In the Access Manager console, choose Configuration>Platform.
In the Cookie Domains list, change the cookie domain name:
Select the default iplanet.com domain, and then click Remove.
Enter the host name of the Access Manager installation, and then click Add.
You should see two cookies set on the browser:
iPlanetDirectoryPro – server.example.com (hostname)
sunIdentityServerAuthNServer – example.com (hostname)
A filtered role is a dynamic role created through the use of an LDAP filter. All users are funneled through the filter and assigned to the role at the time of the role’s creation. The filter looks for any attribute value pair (for example, ca=user*) in an entry and automatically assign the users that contain the attribute to the role.
In the Navigation pane, go the organization where the role will be created.
Enter a name for the filtered role.
Enter the information for the search criteria.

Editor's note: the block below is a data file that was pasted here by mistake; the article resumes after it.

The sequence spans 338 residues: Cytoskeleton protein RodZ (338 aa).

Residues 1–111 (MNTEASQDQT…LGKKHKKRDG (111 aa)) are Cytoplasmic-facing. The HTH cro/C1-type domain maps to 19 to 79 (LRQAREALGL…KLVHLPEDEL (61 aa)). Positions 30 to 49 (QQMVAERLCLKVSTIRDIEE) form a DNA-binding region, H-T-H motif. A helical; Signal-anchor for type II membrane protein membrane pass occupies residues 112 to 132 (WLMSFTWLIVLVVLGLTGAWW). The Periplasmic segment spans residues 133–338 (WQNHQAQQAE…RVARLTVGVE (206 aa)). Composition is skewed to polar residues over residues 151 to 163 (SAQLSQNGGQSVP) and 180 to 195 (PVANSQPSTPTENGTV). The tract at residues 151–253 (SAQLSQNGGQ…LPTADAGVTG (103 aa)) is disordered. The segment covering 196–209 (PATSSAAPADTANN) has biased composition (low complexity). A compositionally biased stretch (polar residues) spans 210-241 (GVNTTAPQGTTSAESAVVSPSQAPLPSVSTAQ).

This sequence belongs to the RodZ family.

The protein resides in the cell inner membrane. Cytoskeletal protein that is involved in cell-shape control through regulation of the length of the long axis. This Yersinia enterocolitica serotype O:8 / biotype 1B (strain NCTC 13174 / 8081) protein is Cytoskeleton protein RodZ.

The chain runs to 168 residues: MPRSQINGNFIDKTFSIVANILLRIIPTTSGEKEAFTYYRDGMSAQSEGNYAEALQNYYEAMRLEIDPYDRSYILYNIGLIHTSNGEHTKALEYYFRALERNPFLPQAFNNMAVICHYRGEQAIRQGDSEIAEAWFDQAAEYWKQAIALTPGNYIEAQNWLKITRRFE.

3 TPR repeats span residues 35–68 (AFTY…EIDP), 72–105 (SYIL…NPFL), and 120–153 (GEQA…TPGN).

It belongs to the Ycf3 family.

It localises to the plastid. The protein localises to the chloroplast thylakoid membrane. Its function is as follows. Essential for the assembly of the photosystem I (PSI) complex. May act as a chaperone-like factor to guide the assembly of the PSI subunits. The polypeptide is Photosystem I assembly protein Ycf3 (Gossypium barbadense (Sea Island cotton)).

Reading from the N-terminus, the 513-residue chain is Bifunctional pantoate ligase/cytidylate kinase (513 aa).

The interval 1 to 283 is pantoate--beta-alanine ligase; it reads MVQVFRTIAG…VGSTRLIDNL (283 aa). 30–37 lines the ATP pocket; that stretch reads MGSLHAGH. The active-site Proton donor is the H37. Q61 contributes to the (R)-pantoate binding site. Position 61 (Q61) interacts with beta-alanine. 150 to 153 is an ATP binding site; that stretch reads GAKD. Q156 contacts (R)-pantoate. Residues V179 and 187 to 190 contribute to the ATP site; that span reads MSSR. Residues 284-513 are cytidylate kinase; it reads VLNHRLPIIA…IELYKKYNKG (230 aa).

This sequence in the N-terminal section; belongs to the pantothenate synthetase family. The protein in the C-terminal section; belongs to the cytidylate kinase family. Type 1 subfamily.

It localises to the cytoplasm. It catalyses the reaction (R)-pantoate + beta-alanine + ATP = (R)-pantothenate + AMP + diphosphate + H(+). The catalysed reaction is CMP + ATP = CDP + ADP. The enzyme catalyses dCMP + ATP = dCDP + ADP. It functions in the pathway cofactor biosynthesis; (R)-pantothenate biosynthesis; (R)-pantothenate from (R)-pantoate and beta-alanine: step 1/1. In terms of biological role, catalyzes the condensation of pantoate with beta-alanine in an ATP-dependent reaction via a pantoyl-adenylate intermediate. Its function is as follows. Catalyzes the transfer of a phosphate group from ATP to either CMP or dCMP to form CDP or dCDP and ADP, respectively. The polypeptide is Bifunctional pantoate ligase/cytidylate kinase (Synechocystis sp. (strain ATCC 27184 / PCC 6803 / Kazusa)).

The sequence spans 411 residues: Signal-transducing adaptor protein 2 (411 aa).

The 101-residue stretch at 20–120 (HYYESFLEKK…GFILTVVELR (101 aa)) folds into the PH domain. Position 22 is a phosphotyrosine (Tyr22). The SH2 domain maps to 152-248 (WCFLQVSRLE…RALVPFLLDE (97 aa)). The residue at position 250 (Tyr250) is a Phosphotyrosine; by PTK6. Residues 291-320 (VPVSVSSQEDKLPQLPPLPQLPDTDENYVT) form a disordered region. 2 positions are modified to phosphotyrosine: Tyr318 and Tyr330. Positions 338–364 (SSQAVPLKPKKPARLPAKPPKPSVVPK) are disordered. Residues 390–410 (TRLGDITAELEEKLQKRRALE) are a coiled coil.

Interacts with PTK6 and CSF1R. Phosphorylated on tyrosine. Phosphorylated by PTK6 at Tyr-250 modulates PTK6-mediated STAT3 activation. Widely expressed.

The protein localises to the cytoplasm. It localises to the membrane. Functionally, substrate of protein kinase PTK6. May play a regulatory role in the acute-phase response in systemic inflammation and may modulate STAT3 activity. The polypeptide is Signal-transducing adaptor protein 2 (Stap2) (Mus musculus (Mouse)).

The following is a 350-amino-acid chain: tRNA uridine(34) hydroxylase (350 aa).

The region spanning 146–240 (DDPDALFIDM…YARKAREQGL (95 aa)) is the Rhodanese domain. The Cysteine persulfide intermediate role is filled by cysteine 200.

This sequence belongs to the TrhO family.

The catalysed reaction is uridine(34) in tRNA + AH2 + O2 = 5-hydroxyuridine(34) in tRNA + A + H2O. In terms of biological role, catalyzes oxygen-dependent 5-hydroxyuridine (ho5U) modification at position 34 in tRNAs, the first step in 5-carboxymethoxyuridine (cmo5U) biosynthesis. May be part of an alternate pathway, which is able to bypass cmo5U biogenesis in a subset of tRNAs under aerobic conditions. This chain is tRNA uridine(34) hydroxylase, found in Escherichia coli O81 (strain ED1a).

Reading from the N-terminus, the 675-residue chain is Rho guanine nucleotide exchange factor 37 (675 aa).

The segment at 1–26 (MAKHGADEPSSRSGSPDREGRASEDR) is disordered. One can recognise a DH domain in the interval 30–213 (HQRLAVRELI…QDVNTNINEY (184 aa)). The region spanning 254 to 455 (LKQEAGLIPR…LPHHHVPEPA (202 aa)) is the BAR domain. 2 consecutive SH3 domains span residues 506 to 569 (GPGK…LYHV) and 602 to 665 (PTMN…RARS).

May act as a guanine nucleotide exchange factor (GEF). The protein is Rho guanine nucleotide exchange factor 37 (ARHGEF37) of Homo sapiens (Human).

If the filter is left blank, by default, the following role is created:
(objectclass = inetorgperson)
Click Create to initiate the search based on the filter criteria. The identities defined by the filter criteria are automatically assigned to the role.
Once the filtered role is created click the name of the role to view the Users that belong to the role. You can also add services to the role by clicking the Services tab.
A role’s members are LDAP entries that posses the role. The criteria of the role itself is defined as an LDAP entry with attributes, identified by the Distinguished Name (DN) attribute of the entry. Once the role is created, you manually add services and users.
Click the name of the role or group for which you wish to add users.
Click the Users tab.
Select the users you wish to add from the Available list and click Add.
Once the users are displayed in the Selected list, click Save.
A group represents a collection of users with a common function, feature or interest. Typically, this grouping has no privileges associated with it. Groups can exist at two levels; within an organization and within other managed groups.